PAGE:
Oil, often referred to as black gold, is the most valued commodity in the energy sector; but, with mounting environmental concerns, companies are actively seeking innovative approaches to reduce environmental impact among other things.
According to Markets and Markets research, Artificial Intelligence (“AI“) in the oil and gas industry is expected to grow from 2017 to 2022 to reach a market size of USD 2.85 Billion by 2022. This growth is due to the adoption of big data technology, digitalizing the oil and gas industry through adopting a variety of predictive algorithms, analytics, automation systems and more– with North America projected to be the largest market. The Economist has even opined data to be the oil of the digital era.
Oil has various components: upstream (exploration and production), midstream (possession transport and storage of oil and gas) and downstream (oil refineries)–and AI can assist in helping in each area from advances in sensors and software to managing large amounts of collected data.
In 2016, ExxonMobile collaborated with Massachusetts Institute of Technology (“MIT“) to create “self-learning, submersible robots for ocean exploration.” These robots have the ability to detect natural seeps in the ocean floor. According to National Geographic, these seeps, or leakages, occur “when oil escapes into the water column from highly pressurized sea floor rock.” An estimated 60 percent of oil beneath the earth’s surface in North America is due to these seeps. In fact, Santa Barbara, California has one of the world’s largest seeps. These robots will not only assist in protecting the ecosystem but also search and locate oil resources (reservoirs).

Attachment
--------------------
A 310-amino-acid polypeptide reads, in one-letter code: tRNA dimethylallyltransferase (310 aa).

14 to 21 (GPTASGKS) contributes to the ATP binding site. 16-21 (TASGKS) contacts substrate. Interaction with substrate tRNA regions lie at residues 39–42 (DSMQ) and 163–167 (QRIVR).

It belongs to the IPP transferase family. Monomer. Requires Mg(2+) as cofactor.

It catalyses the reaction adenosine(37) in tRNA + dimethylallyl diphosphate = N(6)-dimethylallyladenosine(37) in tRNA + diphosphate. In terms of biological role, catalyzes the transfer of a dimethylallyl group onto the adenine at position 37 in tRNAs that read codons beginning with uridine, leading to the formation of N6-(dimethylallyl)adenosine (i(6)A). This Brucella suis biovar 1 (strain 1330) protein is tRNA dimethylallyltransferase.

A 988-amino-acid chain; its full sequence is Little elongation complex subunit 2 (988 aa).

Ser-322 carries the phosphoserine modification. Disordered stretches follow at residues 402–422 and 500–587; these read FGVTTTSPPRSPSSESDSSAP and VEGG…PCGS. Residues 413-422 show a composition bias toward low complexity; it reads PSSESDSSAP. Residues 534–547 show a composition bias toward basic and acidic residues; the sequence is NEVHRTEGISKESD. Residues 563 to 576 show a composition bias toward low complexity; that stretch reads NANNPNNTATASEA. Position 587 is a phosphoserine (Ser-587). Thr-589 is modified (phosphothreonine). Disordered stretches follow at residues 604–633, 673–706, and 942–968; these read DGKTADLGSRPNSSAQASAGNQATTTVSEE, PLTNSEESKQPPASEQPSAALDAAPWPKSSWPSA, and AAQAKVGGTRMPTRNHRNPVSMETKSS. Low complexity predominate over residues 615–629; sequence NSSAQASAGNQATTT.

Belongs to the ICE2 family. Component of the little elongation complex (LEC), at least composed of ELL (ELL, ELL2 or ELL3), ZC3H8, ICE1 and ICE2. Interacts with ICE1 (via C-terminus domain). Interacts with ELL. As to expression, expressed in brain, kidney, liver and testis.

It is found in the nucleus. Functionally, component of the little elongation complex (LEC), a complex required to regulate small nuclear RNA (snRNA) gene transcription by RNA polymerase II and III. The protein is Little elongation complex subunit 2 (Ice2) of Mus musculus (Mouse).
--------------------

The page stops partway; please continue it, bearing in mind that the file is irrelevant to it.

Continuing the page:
Other oil companies such as Royal Dutch Shell (“Shell“) are incorporating virtual assist features. Maarten Wetselaar, head of the gas and new energies business stated that he “can imagine [Shell] competing with, but also partnering with digital companies.” What’s more, the Wall Street Journal reported that Chevron signed a seven-year deal with Microsoft to store data generated by Chevron and allowing it to be analyzed in real time.
To this end, CEOs are seeing technology disruption as an opportunity in opining: “Technology is disrupting the status quo in the oil and gas industry. AI and robotic solutions can help us create models that will predict behavior or outcomes more accurately, like improving rig safety, dispatching crews faster, and identifying systems failures even before they arise. This level of predictability can have a profound impact on our industry, said Regina Mayor, Global Sector Head, Energy and Natural Resources, KPMG in the US.”